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Opinion How Republicans will try to cripple the commission investigating the insurrection

House Speaker Nancy Pelosi (D-Calif.) on Feb. 13 called out Senate Minority Leader Mitch McConnell (R-Ky.) for delaying the Senate impeachment trial. (Video: The Washington Post)

House Speaker Nancy Pelosi (D-Calif.) announced over the weekend that Democrats are seeking to create a commission to “investigate and report on the facts and causes” related to the insurrectionist attack on the Capitol.

This commission will theoretically be modeled after the 9/11 commission, meaning it will be bipartisan, independent and established by legislation. One of its goals, as Sen. Christopher A. Coons (D-Del.) put it, will be to “lay bare the record of just how responsible” Donald Trump was for the attack.

Which is exactly why Republicans are likely to do everything they can to cripple it with a barrage of bad-faith nonsense designed to water down its goal of producing an actual reckoning with the causes of insurrection, and especially with the former president’s role in inciting it.

Given that Democrats are currently trying to produce legislation that would set up this commission — as happened with the 9/11 commission — one way Republicans could block this effort is by filibustering that legislation in the Senate.

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And in that regard, one big question is whether Republicans will willingly permit this commission to have subpoena power.

After all, real subpoena power might permit the commission to reconstruct the answers to some big unknowns around what Trump knew while the mob rampaged through the Capitol.

There is mounting evidence that Trump was aware that then-vice president Mike Pence’s life was in danger when Trump again riled up the mob against him. And Trump reportedly sided with the mob as insurrectionists were crashing into the office of House Minority Leader Kevin McCarthy. Witnesses can contribute a great deal to filling in this full picture.

Rep. Eric Swalwell (D-Calif.), who served as one of the impeachment managers, said a serious reckoning will have to include digging deeper into Trump’s role and conduct, and as such will require subpoena power.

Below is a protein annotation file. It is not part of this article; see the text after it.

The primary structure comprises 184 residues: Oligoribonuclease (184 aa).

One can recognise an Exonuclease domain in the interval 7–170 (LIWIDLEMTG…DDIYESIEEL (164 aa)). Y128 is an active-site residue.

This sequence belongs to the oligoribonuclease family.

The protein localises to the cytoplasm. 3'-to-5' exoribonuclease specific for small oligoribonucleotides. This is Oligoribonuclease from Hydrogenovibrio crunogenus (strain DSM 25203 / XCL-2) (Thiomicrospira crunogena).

“I don’t think we can get a full picture of what happened without subpoenaing uncooperative witnesses,” Swalwell told me.

Congressional expert Norman Ornstein thinks it’s unlikely that Republicans will willingly permit this commission to have real subpoena power.

“I would be very surprised if they do,” Ornstein told me. “They don’t want a commission that’s going to be able to show in even more vivid detail the culpability of Trump.”

Republicans might also resist subpoena power to protect their own. A handful of House Republicans had ties to some of the extremist groups that waged the assault, and in some cases they actively promoted the gathering at the Capitol.

Ornstein noted that a commission might be able to reconstruct “what kind of communications Trump had” with the “House members who were clearly involved.”

However, Ornstein pointed out that if Republicans do filibuster the bill creating the commission, then Democrats can hold “multiple cloture votes,” putting them in a jam.

Seven Senate Republicans voted to convict Trump, so you’d think they’d also support the commission. That means it would have to gain the support of at least three more GOP senators to overcome a filibuster.

That might be easy to accomplish. Or it might not: You can also see Republicans coming up with fake excuses for supporting a filibuster, by insisting that they generally support a commission but that the particular scope and focus Democrats want is the problem.

Indeed, it’s already clear how Republicans might make this case. Sen. Lindsey O. Graham (R-S.C.), for instance, has declared that we need a commission “to find out what happened and make sure it never happens again,” and to ensure that the Capitol’s security is improved.

That sounds supportive, but it’s easy to see Graham sliding effortlessly from that to insisting that the commission must be focused mainly on the security lapses and how to avoid them next time.

Republicans will then blast Democrats for wanting to reconstruct Trump’s role by claiming Democrats are looking backward, consumed in hatred of Trump and reneging on President Biden’s promises to achieve “unity.”

Still another approach might be for Republicans to insist that any serious reckoning with extremist political violence must also include a look at antifa and the organized left-wing violence that Trump and his top officials largely fabricated throughout the campaign.

A senior Senate Democratic leadership aide predicted to me that, for Republicans, this will likely “devolve into an effort to falsely claim that left-wing terrorism is an equal if not greater threat than the white supremacists who perpetrated the Jan. 6 attack.”

“The 9/11 commission model depends on the good-faith cooperation of a Republican leadership that no longer exists,” the aide continues. “This is no longer John McCain’s and George W. Bush’s Republican Party.”

“We’re about to find out how serious Republicans are about getting to the bottom of what happened,” Swalwell told me. “If that mob had broken through the House chamber doors, I don’t think they were going to distinguish between Republicans and Democrats.”

Read more:

Matt Bai: Our institutions didn’t fail when Trump attacked them. Quite the opposite.

Tom Coleman and John C. Danforth: Congress must invoke the 14th Amendment to stop Trump from running again

Jennifer Rubin: The trial is over. Now we can finally return to governance.

Greg Sargent: Ugly new attacks on Republicans who defied Trump hint at a dark GOP future